Geodetic observational concepts

Here we define some basic observational concepts, like angles and coordinates, defined in geodesy (and astronomy as well), mostly from the viewpoint of the local observer.

• The plumbline or vertical is the direction of local gravity, or the line that results by following it. It is slightly curved.
• The zenith is the point on the celestial sphere where the direction of the gravity vector in a point, extended upwards, intersects it. More correct is to call it a <direction> rather than a point.
• The nadir is the opposite point (or rather, direction), where the direction of gravity extended downward intersects the (invisible) celestial sphere.
• The celestial horizon is a plane perpendicular to a point's gravity vector.
• Azimuth is the direction angle within the plane of the horizon, typically counted clockwise from the North (in geodesy) or South (in astronomy and France).
• Elevation is the angular height of an object above the horizon, Alternatively zenith distance, being equal to 90 degrees minus elevation.
• Local topocentric co-ordinates are azimut (direction angle within the plane of the horizon) and elevation angle (or zenith angle) as well as distance if known.
• The North celestial pole is the extension of the Earth's (precessing and nutating) instantaneous spin axis extended Northward to intersect the celestial sphere. (Similarly for the South celestial pole.)
• The celestial equator is the intersection of the (instantaneous) Earth equatorial plane with the celestial sphere.
• A meridian plane is any plane perpendicular to the celestial equator and containing the celestial poles.
• The local meridian is the plane containing the direction to the zenith and the direction to the celestial pole.

Geodetic observing instruments

The level is used for determining height differences and height reference systems, commonly referred to mean sea level. The traditional spirit level produces these practically most useful heights above sea level directly; the more economical use of GPS instruments for height determination requires precise knowledge of the figure of the geoid, as GPS only gives heights above the GRS80 reference ellipsoid. As geoid knowledge accumulates, one may expect use of GPS heighting to spread.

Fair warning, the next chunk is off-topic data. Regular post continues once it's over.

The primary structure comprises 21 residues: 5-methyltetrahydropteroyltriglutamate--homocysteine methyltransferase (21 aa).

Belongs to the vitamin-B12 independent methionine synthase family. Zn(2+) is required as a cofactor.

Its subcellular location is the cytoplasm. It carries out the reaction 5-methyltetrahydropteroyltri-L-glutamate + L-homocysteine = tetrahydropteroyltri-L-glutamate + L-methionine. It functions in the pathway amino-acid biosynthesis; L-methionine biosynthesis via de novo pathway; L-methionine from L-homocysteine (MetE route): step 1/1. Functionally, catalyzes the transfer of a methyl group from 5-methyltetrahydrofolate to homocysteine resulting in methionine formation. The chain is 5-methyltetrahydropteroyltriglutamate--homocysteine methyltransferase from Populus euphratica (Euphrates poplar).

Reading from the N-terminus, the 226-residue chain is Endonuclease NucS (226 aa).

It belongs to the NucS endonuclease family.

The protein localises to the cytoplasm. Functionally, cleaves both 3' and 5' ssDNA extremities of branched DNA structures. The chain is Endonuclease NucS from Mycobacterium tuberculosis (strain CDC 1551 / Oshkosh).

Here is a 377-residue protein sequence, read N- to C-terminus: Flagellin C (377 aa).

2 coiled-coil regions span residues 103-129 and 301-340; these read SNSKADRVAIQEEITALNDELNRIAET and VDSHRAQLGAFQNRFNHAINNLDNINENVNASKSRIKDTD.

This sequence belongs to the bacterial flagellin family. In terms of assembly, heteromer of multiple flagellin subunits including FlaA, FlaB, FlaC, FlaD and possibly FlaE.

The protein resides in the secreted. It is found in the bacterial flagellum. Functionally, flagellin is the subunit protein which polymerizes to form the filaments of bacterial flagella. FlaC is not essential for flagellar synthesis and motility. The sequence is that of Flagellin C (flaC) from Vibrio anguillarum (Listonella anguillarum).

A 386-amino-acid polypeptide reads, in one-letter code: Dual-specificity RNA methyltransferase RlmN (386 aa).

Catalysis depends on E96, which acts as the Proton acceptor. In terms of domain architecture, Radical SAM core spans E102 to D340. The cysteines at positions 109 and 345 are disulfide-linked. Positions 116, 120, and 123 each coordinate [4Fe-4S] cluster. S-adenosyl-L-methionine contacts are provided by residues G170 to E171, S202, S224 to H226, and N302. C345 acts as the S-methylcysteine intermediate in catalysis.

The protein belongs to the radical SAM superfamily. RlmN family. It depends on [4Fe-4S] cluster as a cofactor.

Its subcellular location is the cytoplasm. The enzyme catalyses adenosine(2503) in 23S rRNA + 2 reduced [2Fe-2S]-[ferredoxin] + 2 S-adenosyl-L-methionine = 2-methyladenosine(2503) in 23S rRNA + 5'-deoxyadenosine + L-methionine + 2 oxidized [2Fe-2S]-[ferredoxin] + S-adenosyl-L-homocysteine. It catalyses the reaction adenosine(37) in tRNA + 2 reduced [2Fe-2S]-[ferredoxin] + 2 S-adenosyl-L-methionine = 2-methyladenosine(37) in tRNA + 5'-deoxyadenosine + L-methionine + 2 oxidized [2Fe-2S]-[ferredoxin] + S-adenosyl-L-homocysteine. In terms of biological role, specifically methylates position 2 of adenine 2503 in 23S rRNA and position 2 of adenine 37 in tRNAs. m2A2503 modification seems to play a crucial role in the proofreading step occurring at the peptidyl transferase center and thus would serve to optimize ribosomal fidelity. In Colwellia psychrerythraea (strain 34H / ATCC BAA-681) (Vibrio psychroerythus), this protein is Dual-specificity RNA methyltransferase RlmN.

The theodolite is used to measure horizontal and vertical angles to target points. These angles are referred to the local vertical. The tacheometer additionally determines, electronically or electro-optically, the distance to target, and is highly automated in its operations. The method of free station position is widely used.

For local detail surveys, tacheometers are commonly employed although the old-fashioned rectangular technique using angle prism and steel tape is still an inexpensive alternative. More and more, also real time kinematic (RTK) GPS techniques are used. Data collected is tagged and recorded digitally for entry into a Geographic Information System (GIS) data base.

Geodetic GPS receivers produce directly three-dimensional co-ordinates in a geocentric co-ordinate frame. Such a frame is, e.g., WGS84, or the frames that are regularly produced and published by the International Earth Rotation Service (IERS).

GPS receivers have almost completely replaced terrestrial instruments for large-scale base network surveys. For planet-wide geodetic surveys, previously impossible, we can still mention satellite laser and Very Long Baseline Interferometer (VLBI) techniques. All these techniques also serve to monitor Earth rotation irregularities as well as plate tectonic motions.

Gravity is measured using gravimeters . Common field gravimeters are spring based and referred to a relative. Absolute gravimeters, which nowadays can also be used in the field, are based directly on measuring the acceleration of free fall of a reflecting prism in a vacuum tube. Gravity surveys over large areas can serve to establish the figure of the geoid over these areas.

Units and measures on the ellipsoid

Geographical latitude and longitude are stated in the units degree, minute of arc, and second of arc. They are angles, not metric measures, and describe the direction of the local normal to the reference ellipsoid of revolution. This is approximately the same as the direction of the plumbline, i.e., local gravity, which is also the normal to the geoid surface. For this reason, astronomical position determination, measuring the direction of the plumbline by astronomical means, works fairly well provided an ellipsoidal model of the figure of the Earth is used.

A geographic mile, defined as one minute of arc on the equator, equals 1,855.32571922 m. A nautical mile is one minute of astronomical latitude. The radius of curvature of the ellipsoid varies with latitude, being the longest at the pole and shortest at the equator as is the nautical mile.

A metre was originally defined as the 40 millionth part of the length of a meridian. This means that a kilometre is equal to (1/40,000) * 360 * 60 meridional minutes of arc, which equals 0.54 nautical miles. Similarly a nautical mile is on average 1/0.54 = 1.85185... km.